It’s also deucedly awkward turning pages. I have to just about take the book or magazine out of the holder, turn the page, and slide it back in. A real pain in the neck. I want something with large text that fits easily in the rack and has easy-to-turn pages, even when walking or jogging on the treadmill.

Wired Magazine on an iPadEnter the iPad.

I can enlarge the text as I please, it’s backlit so I don’t have to worry about positioning a light on the treadmill, and turning a page is as easy as swiping my finger across the screen — a piece of cake even at a jog. I like the feel of “real” books, and I like buying and selling used books, which makes reading less expensive, but the iPad is the perfect treadmill solution.

Then came Apple’s new release of iOS, which I loaded this week. It has a million new features, but some of the basic fundamentals stopped working, like being able to read an ebook. Big chunks of text disappear between virtual pages. I have to keep changing the text size up and down to try and fit more or less text per page and hope I can read those missing lines. A pain in any circumstances; completely untenable on a treadmill.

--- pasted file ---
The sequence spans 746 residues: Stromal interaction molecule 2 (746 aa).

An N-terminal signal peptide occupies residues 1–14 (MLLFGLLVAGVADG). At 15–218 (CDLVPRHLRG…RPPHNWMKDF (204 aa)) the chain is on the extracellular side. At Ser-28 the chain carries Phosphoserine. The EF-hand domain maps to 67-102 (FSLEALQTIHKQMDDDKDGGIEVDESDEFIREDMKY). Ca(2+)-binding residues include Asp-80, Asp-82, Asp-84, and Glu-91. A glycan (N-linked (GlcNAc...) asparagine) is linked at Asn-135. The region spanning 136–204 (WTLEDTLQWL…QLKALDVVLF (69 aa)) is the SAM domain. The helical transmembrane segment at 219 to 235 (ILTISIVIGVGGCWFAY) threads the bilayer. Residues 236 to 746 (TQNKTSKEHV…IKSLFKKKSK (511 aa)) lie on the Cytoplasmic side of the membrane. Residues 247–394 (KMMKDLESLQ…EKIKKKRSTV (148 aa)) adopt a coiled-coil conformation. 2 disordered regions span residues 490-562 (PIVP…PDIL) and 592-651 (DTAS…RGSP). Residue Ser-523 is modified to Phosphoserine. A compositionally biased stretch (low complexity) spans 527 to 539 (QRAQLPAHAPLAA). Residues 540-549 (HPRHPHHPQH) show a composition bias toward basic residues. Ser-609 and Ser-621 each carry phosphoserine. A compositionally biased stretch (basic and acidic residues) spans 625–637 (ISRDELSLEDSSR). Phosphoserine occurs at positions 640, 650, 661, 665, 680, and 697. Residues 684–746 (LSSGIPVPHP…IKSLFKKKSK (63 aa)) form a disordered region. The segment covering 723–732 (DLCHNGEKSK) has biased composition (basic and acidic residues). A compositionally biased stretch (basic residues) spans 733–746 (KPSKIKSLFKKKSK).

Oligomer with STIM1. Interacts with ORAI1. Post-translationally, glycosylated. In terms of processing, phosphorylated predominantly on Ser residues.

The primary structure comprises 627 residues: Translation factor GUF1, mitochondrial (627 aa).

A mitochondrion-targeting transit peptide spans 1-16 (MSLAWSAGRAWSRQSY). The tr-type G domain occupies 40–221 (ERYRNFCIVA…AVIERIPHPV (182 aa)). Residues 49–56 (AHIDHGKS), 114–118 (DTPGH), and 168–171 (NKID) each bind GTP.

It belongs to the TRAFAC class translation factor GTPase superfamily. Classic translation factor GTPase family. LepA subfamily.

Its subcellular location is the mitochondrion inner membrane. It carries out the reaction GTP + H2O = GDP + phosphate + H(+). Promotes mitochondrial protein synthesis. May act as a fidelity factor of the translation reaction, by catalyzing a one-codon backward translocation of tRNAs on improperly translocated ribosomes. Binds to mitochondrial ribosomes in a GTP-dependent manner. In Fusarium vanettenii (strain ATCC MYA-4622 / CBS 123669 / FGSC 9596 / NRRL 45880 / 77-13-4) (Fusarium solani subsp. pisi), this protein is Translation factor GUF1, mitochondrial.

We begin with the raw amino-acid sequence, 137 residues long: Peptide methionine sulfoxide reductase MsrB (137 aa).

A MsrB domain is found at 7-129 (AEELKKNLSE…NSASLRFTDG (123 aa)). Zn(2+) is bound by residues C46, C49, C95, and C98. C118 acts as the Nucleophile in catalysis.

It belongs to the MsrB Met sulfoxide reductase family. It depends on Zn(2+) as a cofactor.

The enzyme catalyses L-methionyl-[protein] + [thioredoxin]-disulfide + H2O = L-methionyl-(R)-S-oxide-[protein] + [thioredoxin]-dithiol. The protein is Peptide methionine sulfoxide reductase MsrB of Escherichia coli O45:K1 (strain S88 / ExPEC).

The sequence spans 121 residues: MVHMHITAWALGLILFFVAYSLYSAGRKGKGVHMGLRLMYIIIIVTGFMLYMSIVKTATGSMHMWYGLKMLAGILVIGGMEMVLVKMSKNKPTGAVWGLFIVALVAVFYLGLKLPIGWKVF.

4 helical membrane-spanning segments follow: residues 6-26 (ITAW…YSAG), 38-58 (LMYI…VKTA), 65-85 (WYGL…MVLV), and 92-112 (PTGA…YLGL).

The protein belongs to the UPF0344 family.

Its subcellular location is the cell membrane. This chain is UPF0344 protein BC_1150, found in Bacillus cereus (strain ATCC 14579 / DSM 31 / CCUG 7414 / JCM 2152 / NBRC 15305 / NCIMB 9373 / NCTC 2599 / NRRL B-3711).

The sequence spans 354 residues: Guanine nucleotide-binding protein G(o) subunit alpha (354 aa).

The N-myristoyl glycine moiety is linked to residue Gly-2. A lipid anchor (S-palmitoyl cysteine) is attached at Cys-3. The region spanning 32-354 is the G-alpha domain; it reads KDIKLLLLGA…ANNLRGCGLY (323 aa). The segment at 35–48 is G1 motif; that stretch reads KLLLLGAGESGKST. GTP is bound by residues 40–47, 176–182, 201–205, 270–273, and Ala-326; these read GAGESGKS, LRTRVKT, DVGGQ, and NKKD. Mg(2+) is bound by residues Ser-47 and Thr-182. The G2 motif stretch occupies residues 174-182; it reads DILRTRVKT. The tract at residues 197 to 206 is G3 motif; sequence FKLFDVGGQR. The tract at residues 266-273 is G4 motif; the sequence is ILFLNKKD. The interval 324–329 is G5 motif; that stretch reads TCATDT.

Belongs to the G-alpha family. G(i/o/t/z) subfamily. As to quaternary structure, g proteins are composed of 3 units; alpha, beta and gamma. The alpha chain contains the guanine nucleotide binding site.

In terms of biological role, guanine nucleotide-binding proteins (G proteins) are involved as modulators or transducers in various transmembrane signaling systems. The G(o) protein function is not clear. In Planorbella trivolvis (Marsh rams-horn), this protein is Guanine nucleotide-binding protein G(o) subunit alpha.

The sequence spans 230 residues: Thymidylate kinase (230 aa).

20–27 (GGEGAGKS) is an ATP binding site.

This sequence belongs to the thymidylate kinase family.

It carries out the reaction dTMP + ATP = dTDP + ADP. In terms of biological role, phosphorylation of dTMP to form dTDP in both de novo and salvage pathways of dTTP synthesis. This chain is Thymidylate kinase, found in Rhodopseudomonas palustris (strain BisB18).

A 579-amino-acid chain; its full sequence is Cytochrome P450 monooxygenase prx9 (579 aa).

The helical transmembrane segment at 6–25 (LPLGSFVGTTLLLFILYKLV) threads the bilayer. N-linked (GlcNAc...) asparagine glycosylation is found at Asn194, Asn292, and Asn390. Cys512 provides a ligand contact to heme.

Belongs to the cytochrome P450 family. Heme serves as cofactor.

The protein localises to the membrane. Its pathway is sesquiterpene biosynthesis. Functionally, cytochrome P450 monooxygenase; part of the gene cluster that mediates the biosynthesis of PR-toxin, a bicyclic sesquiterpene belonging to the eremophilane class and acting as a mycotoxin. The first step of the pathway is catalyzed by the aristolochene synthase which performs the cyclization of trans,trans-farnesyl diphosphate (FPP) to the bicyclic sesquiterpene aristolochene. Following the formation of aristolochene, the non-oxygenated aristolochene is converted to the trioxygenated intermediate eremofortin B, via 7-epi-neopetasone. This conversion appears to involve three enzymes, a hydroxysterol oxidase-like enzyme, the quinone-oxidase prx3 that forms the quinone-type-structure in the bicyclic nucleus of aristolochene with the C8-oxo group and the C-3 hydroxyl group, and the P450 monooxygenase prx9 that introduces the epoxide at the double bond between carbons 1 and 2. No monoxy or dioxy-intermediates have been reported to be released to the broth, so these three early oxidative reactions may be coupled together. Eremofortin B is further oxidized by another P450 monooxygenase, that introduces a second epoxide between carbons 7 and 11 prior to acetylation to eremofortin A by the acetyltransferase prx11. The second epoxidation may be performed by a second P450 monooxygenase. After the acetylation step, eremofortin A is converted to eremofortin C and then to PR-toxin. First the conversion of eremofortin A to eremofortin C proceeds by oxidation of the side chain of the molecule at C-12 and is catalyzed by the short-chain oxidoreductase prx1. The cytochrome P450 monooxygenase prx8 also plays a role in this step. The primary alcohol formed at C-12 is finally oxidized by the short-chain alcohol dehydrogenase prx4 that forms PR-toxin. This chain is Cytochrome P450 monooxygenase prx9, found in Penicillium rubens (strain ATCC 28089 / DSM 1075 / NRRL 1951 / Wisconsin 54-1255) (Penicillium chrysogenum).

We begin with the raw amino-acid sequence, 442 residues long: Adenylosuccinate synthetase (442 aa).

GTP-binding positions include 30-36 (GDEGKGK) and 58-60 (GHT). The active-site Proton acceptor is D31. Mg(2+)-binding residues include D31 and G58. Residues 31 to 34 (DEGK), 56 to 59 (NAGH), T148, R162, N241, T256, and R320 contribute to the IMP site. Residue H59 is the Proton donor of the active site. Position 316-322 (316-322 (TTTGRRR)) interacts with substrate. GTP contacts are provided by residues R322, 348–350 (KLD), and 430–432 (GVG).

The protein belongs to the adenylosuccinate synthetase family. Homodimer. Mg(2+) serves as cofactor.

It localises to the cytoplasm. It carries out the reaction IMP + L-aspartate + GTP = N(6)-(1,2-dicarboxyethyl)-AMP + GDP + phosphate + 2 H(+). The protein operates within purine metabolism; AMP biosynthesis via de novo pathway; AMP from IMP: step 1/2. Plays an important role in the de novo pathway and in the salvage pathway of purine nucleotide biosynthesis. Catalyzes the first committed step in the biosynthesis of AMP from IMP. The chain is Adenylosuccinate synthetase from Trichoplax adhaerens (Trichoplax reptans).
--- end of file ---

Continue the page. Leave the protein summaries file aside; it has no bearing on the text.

“iOS 5 has a million new features, but some of the basic fundamentals stopped working, like being able to read an ebook.”

Apple’s been trumpeting their new “Newsstand” on iOS 5, which allows you to group all of your magazines in one place and read them on the iPad. I figured I’d give it a shot. I can usually count on Wired magazine being ahead of the curve on tech, and they have a free issue when you load the app, so I loaded it up and gave it a try.

I love you, Wired, but you sure missed the boat on your iPad app. It’s almost like a group of designers sat down in a room and said, “How can we make this as awkward as possible for a 50-year-old dude on a treadmill?” It’s pretty; I’ll give them that. It’s an immersive experience that’s better than a magazine and better than a web site. But it has a few problems.

“I love you, Wired, but you sure missed the boat on your iPad app.”

  • You can’t adjust the text size. This is a huge step backwards in both ergonomics and accessibility.